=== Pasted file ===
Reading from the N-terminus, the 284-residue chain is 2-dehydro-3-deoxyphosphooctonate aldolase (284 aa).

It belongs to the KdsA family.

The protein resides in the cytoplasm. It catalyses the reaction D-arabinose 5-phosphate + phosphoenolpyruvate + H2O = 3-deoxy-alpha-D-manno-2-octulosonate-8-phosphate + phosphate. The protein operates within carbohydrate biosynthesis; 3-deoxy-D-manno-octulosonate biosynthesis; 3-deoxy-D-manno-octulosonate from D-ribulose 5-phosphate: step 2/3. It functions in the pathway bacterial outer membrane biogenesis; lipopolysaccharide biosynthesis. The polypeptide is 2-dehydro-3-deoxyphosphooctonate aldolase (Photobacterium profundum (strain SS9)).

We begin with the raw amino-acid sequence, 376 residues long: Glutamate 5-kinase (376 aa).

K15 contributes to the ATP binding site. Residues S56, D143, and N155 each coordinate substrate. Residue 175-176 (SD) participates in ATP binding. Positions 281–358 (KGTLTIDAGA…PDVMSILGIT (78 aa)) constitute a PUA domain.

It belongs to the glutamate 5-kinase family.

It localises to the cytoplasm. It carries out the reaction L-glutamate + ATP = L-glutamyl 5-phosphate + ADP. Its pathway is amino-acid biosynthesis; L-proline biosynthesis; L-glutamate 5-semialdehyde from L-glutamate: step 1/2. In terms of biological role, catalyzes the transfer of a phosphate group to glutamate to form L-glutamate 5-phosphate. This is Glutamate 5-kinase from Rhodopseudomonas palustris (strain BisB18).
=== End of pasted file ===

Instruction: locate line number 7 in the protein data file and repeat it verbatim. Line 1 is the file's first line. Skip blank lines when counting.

It localises to the cytoplasm. It carries out the reaction L-glutamate + ATP = L-glutamyl 5-phosphate + ADP. Its pathway is amino-acid biosynthesis; L-proline biosynthesis; L-glutamate 5-semialdehyde from L-glutamate: step 1/2. In terms of biological role, catalyzes the transfer of a phosphate group to glutamate to form L-glutamate 5-phosphate. This is Glutamate 5-kinase from Rhodopseudomonas palustris (strain BisB18).